Kukla's Korner Hockey
We remain a long way apart. We need to hear again from the Players' Association before this can move forward.
-Bill Daly today at Sports Business Journal via The Sporting News.
from Kevin Paul Dupont of the Boston Globe,
So if the players give Bettman more this time, what more does the union hand over when this deal expires in three, five, or eight years?
Truth is, avarice never has a fix. What the current stalemate tells us is that NHL owners simply want to cull out something close to 50 percent of the overall take, more closely mirroring what NFL and NBA owners won in their most recent collective rock fights with players.
Let us not forget, it was the salary-cap cost certainty of the NFL and NBA that led hockey owners to demand one last time.
As one team official noted to me last week, “Wait, didn’t we get what we said we needed from the players last time? At some point, maybe we’ve got to stop going that route, trying something else.’’
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from Larry Brooks of the NY Post,
Who are these guys who sign contracts then use the guise of collective bargaining to rewrite them? What gives corporate barons like Boston’s Jeremy Jacobs, Philadelphia’s Ed Snider and Carolina’s Peter Karmanos Jr. the audacity to use the end of a labor agreement to conduct what is presumably a legal mass breach of promise?
The commissioner and his allies consistently refer to last year’s NFL and NBA lockouts, through which the owners in those respective leagues were able to get the players to agree to a smaller percentage take of revenue going forward.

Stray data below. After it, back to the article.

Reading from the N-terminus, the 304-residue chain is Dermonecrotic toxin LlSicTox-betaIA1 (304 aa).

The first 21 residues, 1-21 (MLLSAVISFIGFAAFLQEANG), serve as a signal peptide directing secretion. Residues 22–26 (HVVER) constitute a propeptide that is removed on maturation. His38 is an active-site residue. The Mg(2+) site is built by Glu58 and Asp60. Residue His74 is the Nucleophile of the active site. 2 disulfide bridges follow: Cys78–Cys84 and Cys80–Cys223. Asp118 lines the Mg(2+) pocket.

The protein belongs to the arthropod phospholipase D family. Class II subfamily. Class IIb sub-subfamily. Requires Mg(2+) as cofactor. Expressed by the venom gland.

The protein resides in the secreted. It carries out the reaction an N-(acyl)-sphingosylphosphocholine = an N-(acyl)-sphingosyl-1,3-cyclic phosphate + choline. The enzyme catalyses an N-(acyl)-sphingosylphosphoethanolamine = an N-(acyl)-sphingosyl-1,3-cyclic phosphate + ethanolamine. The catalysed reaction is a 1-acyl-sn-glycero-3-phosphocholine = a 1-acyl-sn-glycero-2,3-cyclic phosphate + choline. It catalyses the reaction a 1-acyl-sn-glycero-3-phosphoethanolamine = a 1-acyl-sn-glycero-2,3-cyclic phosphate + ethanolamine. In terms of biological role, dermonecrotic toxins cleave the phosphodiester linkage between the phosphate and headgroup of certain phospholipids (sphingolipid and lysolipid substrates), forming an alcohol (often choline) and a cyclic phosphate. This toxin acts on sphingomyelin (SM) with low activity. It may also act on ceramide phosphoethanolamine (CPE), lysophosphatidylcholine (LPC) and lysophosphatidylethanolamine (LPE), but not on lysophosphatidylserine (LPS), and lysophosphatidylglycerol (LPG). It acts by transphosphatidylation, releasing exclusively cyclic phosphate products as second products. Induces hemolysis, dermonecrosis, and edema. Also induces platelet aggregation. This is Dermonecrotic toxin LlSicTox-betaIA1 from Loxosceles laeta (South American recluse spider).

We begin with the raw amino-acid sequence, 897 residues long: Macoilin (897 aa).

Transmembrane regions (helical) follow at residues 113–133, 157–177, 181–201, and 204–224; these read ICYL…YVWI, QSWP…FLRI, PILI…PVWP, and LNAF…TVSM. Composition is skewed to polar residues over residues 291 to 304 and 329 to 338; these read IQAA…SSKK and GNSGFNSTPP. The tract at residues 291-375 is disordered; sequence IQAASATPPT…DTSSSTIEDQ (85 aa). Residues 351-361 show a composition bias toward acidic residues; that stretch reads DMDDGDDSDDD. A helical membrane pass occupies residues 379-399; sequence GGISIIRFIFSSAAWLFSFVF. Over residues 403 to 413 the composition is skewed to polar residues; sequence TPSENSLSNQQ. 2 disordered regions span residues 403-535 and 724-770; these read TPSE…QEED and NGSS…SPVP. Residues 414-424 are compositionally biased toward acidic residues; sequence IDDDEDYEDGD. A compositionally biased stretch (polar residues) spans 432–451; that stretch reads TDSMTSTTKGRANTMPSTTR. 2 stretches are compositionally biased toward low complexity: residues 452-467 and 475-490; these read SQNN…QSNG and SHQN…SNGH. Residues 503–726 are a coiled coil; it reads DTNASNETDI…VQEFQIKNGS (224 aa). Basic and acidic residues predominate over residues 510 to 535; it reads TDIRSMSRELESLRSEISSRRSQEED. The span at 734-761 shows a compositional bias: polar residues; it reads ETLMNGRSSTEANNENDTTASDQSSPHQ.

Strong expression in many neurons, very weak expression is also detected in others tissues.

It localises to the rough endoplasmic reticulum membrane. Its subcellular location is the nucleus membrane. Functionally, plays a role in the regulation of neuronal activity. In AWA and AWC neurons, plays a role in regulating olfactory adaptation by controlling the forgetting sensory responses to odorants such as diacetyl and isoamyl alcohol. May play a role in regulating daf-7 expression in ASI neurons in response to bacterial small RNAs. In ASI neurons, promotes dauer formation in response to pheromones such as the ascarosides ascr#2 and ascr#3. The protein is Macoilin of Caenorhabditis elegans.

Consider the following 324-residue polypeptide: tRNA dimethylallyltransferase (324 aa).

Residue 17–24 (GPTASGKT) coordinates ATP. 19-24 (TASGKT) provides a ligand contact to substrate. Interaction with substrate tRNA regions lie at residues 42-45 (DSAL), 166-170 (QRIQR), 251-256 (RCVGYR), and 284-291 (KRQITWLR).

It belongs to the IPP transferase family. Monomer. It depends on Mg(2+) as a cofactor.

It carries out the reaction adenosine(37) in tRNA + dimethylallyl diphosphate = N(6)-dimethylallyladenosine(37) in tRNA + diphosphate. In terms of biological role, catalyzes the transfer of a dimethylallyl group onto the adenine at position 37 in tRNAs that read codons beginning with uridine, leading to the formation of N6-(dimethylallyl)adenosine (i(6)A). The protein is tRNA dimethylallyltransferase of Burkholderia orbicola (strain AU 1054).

Yet not a single player in either league lost money on an existing contract as a result of those settlements. According to information provided by the NFL Players Association, the average salary increased from $2 million to $2.25 million in the first season of the new agreement.
from Bruce Garrioch of the Ottawa Sun,
Instead of getting together with not much to discuss, the two sides decided to step back and see if they could come up ideas that might be able to lead to a resolution because there was information exchanged Friday.
“A lot was said and a lot needs to be processed and I think it probably takes a day or two to think about it and come up with some new ideas,” Wild centre Zenon Konopka, who sat in on Friday’s session, said from New York on Saturday.
No, there aren’t any promises, but it only makes sense that one side or the other will try to get a deal done by bringing a new proposal to the table this week. At this point, the NHL and the NHLPA both feel like they’ve made concessions.
“It’s hard to know, to be honest with you,” said Konopka. “I think there’s going to be some new ideas in the next week or so. As for a proposal, you’ve got to think there’s going to be something before Sept. 15th but I can’t say that for sure.”
from Tony Gallager of the Vancouver Province,
When you watch how the collective bargaining negotiation process works in the NHL now that the Players Association has accepted the poison pill of a salary cap, you have to wonder whether the NHLPA hasn’t outlived its usefulness.
The question here is not should they de-certify as a gimmick or a negotiating ploy, but should they just shut down for good or, at the very least, shouldn’t there at least be a serious study done looking at what would happen if there was no association whatsoever?
This is not to disparage the people in the association now or or in the past, or to question how much good this organization has done the players over the years, nor is it to say the owners might actually legally find more ways to mess with the players in the future were there not a union of some sort. But seriously, what does the union do for the players right now?